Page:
Pioneer Human Services Manufacturing Academy Provides a Chance for Change

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Pioneer Human Services offers a 10-week, pre-apprenticeship Manufacturing Academy to men and women with criminal histories who are interested in developing basic skills in manufacturing and safety to better position themselves for entry-level careers. Participants must be graduates from Pioneer’s four and a half week Roadmap to Success job readiness training program before applying for the manufacturing program.

Recently, the Aerospace Joint Apprenticeship Committee newsletter included a story on one of Pioneer’s graduates and current employees, Tabitha Stokes. The story was printed as follows:

Pioneer Human Services’ “Manufacturing Academy” Provides a Chance for Change

A chance for change – four words Tabitha Stokes rarely heard growing up in Evansville, Indiana. Her life was less than ordinary, and in talking with her, it was apparent Tabitha was missing a positive figure in her life, a mentor. Mentorship has been a vital aspect of aerospace and manufacturing for decades – from on-the-job training (OJT) to classroom instruction.

Tabitha was released from prison and put on work release in October 2013. She was determined to get her life back on-track as a contributing member of society, using Pioneer Human Services’ (PHS) job readiness training programs. She first completed PHS’ four-week Roadmap to Success class and quickly moved in to the Manufacturing Academy (MA) – an accredited curriculum created by the Aerospace Joint Apprenticeship Committee (AJAC). MA is a 10-week pre-apprenticeship program that helps individuals develop the basic skills in manufacturing and safety to better position them for entry-level careers.

Competing in the manufacturing industry today can be a challenge – particularly for those individuals who lack the skills and resources to get trained and hired. PHS’ Manufacturing Academy immediately opened the doors for Tabitha to turn her life around, “I realized that I need to make a change in my life and not do what I had done in the past. I knew that I enjoyed building things and working with my hands,” Tabitha said. “I know this is a field I can advance in that will never run out of work.”

The MA instructors are the backbone of the program – pushing every student to succeed both academically and through OJT. Tabitha’s motivating factor to complete the class was James Steele. Stokes commented, “Hands down. James was our instructor for most of the class, and he pushed us whenever he saw that we doubted ourselves. He was always there to help us make sure that we completed our assignments.” She added, “He kept us on our toes and never let us try to pity ourselves or think less of ourselves. He is an awesome instructor and I thank him for my successes.”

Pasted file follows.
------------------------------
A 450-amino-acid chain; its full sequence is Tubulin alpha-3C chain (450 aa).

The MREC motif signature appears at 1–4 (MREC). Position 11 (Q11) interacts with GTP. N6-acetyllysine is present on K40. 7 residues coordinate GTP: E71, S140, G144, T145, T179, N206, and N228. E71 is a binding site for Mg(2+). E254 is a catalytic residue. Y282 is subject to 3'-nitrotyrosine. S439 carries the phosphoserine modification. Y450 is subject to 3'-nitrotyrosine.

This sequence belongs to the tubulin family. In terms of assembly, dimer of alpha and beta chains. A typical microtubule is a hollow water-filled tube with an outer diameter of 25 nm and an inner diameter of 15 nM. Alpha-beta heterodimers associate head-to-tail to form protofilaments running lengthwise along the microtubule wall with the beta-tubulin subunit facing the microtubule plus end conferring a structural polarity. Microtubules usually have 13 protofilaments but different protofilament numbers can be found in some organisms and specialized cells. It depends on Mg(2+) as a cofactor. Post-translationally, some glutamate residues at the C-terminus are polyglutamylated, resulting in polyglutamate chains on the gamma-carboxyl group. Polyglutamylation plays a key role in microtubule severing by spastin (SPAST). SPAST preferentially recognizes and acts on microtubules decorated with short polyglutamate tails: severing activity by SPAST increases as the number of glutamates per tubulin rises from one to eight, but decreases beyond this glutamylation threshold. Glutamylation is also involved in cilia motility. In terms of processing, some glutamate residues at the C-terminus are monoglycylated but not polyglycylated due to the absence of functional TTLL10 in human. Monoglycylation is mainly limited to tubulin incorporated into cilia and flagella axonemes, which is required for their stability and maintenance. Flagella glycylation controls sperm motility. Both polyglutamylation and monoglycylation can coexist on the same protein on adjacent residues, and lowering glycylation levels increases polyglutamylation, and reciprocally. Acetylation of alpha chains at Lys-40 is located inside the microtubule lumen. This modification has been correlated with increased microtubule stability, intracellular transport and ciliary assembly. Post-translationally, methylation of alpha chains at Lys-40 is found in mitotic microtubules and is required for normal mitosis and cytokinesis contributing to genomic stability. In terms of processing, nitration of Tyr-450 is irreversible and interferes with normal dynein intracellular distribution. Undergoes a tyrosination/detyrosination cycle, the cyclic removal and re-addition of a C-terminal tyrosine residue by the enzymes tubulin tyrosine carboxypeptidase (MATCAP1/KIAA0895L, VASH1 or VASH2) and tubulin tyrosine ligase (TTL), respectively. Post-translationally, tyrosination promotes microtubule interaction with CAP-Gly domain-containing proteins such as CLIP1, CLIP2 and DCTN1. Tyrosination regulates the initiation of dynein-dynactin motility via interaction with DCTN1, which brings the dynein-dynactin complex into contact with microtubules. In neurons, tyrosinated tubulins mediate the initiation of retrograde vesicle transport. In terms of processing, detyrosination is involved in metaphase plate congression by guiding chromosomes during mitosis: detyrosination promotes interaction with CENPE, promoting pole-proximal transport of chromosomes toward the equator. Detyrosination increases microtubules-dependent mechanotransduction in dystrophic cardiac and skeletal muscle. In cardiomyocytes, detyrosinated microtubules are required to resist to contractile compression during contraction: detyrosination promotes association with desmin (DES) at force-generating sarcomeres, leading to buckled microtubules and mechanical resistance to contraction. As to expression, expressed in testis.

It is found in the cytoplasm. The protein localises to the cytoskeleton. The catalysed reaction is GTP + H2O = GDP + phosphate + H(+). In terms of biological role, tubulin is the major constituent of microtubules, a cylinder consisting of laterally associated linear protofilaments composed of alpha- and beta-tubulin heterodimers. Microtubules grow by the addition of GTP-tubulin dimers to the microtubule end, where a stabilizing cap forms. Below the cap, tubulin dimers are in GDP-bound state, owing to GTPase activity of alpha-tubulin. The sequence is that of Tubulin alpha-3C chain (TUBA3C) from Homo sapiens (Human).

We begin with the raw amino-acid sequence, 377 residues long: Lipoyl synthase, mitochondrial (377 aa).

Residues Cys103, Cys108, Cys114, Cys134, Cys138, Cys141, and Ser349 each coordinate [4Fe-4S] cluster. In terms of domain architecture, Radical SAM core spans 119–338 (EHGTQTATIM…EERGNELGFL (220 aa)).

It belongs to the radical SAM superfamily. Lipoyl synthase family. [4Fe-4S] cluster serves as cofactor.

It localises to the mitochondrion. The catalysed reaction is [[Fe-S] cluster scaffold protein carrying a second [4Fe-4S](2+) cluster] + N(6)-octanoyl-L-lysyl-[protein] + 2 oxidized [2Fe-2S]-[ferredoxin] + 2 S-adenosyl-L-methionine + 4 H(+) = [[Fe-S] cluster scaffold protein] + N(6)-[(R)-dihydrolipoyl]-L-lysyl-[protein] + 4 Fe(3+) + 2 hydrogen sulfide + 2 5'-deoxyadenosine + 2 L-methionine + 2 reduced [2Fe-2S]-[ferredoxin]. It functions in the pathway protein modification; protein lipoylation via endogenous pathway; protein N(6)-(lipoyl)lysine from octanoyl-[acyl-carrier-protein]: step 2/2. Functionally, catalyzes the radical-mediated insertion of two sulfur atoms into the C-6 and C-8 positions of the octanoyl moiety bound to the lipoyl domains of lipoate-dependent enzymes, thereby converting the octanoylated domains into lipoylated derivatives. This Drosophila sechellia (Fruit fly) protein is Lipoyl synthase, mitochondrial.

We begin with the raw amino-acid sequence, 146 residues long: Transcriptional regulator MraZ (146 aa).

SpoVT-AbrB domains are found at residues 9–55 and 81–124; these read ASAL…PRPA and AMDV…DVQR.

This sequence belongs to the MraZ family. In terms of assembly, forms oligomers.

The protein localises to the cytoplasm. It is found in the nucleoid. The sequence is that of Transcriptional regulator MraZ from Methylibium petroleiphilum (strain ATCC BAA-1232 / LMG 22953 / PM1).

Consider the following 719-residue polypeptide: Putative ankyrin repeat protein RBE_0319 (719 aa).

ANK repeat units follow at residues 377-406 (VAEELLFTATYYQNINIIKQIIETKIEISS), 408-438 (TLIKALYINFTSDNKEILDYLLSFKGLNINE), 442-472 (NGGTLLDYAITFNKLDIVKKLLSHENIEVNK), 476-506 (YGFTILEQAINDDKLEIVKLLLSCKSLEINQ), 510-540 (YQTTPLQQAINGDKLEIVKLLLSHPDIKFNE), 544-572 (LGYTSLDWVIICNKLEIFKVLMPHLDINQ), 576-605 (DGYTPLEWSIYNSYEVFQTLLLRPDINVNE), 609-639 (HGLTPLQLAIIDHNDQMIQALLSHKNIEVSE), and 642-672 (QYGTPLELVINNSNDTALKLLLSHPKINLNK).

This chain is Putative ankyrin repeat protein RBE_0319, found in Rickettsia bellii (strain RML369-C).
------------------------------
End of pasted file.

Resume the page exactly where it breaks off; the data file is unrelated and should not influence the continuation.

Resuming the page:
Success doesn’t come easy for people re-entering civilian life. According to two studies, there are 700,000* people released from prison each year, with only 45%** employed eight months after being released.

The Manufacturing Academy enabled Tabitha to use a variety of tools, cutting-edge technology and in-class theory to develop her manufacturing acumen.  “I had a lot of fun welding and using the Plasma cutter. For our final project we built a metal tool box using blueprint readings with multiple drawings and 3D pictures,” Tabitha said. She persevered through the final project and even lent a helping hand. “I didn’t think I would be able to do the drawings but I actually did really well. I helped other students with their drawings and as a result, I gained a lot of self-confidence with this class,” she added.

For aspiring females, particularly those who recently got out of prison, Tabitha encourages them to never give up, “Don’t doubt yourself. If you try something and fail, then who cares? Don’t give up and don’t settle – nothing worth having comes easy.”

Shortly after completing the Manufacturing Academy, Tabitha was hired on as a Production Assistant at Pioneer Human Services, where her road to a rewarding career began. Tabitha plans on pursuing AJAC’s four-year Machining (Aircraft-Oriented) apprenticeship program, with the same level of hard work and determination to work in the manufacturing industry.

*  According to the Department of Justice
** According to

Friday, September 26, 2014